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  • Enterprise IT, News - Apr 23, 2014 15:58 - 3 Comments

    Greens claim NSW LMBR project turning into a disaster


    news The NSW Greens late last week claimed to have obtained documents showing that the NSW Department of Education and Communities’ wide-ranging Learning Management and Business Reform program, which involves a number of rolling upgrades of business administration software, was deployed before it was ready, with “appalling consequences for administrative staff, principals, teachers and students”.

    The Learning Management and Business Reform (LMBR) program was established in 2006 to modernise the way the Ddpartment manages and delivers student enrolment and administration, learning management, support services, finance, human resources and technology services to schools, TAFE NSW and the Department’s corporate offices. At the time, it was expected to be delivered in two phases over eight years and to incur capital costs of $386 million.

    The LMBR program is replacing some of the Department’s legacy software systems that are old, inefficient, costly and slow. Systems to be replaced during stage two of the program include two payroll systems (iSeries for schools/corporate and Lattice for TAFE NSW) and the schools finance system (Oasis).

    Since the original business case, some additional legacy systems in the human resources area have been added to the scope of work. The LMBR program will also replace some manual administrative systems currently used by staff in schools, TAFE NSW and corporate offices. The project as a whole is based on SAP software. Continue…

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    Blog, Telecommunications - Apr 24, 2014 14:00 - 7 Comments

    iiNet to splurge $350m on content, media


    blog Over-the-top plays have not always gone well for Australia’s telcos and Internet service providers. While the sector’s big players — Telstra, Optus, TPG, iiNet and Vodafone — have proved themselves able at selling telecommunications services, in most cases they have also found it hard to make money from content or services sold over the top of their telco packages. A notable exception would be Telstra’s joint venture relationship with Foxtel, which has proven quite lucrative for the pair. But this doesn’t appear to daunt iiNet, which tells the Financial Review this week that it has a war chest for just this purpose. The newspaper reports (we recommend you click here for the full article):

    “iiNet chairman Michael Smith says the Perth company will use a $350 million war chest to make media and internet acquisitions as part of an “aggressive” campaign to avoid becoming a so-called “dumb-pipe” broadband provider.”


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    Analysis, Industry - Apr 24, 2014 16:05 - 0 Comments

    Free to fail: Why corporates are learning to love venture capital


    This article is by Marco Navone, Senior Lecturer in Finance at University of Technology, Sydney. It originally appeared on The Conversation.

    analysis Opening a venture capital branch seems to be the new “thing” in the corporate world. While Telstra and Westpac are the new big national players, Google is clearly ahead of the curve, with two distinct venture capital firms: the newly launched Google Capital and the five-year-old Google Ventures.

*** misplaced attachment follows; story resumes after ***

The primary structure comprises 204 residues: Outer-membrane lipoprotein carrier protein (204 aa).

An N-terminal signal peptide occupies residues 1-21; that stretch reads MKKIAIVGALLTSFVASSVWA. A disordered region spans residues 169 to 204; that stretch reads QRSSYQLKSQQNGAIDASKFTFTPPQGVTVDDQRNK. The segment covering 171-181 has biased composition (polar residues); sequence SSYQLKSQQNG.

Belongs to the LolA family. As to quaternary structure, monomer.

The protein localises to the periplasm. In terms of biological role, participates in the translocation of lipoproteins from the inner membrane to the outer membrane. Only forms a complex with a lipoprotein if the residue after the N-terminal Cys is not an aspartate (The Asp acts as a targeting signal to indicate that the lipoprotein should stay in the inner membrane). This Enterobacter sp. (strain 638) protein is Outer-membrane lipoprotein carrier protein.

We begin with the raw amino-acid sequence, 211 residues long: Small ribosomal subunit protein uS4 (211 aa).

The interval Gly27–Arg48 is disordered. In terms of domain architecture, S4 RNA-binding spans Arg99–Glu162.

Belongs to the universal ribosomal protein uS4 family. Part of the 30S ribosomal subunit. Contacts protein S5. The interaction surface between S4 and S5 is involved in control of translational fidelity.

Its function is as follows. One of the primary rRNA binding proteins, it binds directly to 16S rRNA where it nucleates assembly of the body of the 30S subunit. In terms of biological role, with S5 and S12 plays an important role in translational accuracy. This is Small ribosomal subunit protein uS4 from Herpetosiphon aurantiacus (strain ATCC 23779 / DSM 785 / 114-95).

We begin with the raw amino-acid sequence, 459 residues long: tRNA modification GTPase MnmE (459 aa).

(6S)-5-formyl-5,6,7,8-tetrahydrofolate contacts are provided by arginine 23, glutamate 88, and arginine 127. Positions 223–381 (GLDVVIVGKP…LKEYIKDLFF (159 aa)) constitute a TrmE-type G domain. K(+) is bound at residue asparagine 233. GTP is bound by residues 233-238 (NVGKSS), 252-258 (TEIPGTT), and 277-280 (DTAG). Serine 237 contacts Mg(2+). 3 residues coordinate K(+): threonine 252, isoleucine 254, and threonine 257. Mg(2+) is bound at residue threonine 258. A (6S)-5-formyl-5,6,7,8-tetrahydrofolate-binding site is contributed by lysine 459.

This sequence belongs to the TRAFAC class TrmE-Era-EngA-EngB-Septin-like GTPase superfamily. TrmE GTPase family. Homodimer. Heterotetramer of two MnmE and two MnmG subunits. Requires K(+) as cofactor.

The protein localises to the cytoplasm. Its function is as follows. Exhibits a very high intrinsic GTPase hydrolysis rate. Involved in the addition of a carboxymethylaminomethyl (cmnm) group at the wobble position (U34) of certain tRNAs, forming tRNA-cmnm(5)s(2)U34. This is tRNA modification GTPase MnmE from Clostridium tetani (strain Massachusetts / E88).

But why are so many companies, across a range of sectors, now running to open their own venture capital funds? And why does a company like Google, which has already delivered tremendous innovations in the past, now need to innovate “on the outside” with not one, but two, venture capital branches?


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    Blog, Digital Rights - Apr 23, 2014 12:57 - 32 Comments

    Cinema execs blame piracy for $20 ticket prices


    blog If you’ve attended an Australian cinema recently, you’ll be aware that $20 ticket prices are now a thing. If you just hit up a film every couple of weeks and avoid the cinema’s high-priced junk food aisle (your writer habitually goes to Woolworths for some snacks beforehand), then this mark may not seem like such a huge deal. But if you throw a family into the mix, a night out at the movies can now seem a little too exorbitant for many. According to several cinema executives, one of the central reasons for the ongoing price increases is Internet piracy. The Sydney Morning Herald reports (we recommend you click here for the full article):

    “[Village co-executive chairman Graham Burke] said piracy was “spreading like a virus” in Australia and if left unchecked would become a serious problem for his business. “Australia is probably the worst country in the world for pirating movies,” he said, labelling it “plain and simple theft”.”

    Now, to a certain extent it’s possible that Burke’s statement is accurate. Australia is one of the highest-pirating nations globally. Our love for great content, our large amounts of personal free time compared with residents of other countries and the lack of legal availability of much content locally (see the ongoing debate about watching Game of Thrones down under) have combined to ensure that Australians do pirate a lot of content, and it is indeed possible that many of us are choosing a cheap night at home watching that content rather than hitting the local cinema. Continue…

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